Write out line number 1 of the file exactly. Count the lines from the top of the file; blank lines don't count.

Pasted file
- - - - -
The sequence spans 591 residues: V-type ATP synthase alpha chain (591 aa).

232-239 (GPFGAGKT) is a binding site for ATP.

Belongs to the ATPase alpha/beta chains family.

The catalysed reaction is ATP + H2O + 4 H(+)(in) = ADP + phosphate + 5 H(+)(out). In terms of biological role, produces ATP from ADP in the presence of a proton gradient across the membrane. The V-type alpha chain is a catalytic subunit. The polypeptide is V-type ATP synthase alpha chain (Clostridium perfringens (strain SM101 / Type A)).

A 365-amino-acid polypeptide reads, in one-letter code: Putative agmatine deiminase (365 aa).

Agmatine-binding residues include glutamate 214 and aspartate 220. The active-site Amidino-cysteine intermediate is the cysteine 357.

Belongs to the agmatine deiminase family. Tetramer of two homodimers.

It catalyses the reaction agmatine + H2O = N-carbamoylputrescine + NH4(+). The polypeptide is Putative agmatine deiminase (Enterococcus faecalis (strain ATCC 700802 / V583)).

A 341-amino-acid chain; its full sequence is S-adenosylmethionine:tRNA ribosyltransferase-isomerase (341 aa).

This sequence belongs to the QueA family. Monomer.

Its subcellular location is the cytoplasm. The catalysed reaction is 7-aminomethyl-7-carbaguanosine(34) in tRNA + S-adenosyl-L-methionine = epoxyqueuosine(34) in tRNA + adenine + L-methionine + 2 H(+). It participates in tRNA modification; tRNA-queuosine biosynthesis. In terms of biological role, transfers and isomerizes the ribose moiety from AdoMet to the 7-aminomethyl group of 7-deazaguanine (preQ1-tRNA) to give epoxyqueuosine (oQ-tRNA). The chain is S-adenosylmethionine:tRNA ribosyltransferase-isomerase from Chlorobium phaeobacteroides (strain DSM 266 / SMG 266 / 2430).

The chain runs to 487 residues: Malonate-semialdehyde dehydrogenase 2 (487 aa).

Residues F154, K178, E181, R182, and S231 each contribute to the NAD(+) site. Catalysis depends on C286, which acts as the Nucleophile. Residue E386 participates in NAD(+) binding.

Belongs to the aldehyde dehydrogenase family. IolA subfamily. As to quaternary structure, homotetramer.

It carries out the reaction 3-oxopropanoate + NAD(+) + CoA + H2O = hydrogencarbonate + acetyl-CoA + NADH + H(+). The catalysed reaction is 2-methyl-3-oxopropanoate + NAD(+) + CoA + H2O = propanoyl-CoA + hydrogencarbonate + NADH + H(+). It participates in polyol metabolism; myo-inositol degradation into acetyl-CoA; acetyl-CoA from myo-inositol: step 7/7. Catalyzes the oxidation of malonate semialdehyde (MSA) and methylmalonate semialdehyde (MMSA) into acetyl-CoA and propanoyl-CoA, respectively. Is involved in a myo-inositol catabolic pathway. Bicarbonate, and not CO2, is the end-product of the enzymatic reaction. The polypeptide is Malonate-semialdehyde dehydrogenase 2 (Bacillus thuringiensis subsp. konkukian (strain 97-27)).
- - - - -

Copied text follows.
The sequence spans 591 residues: V-type ATP synthase alpha chain (591 aa).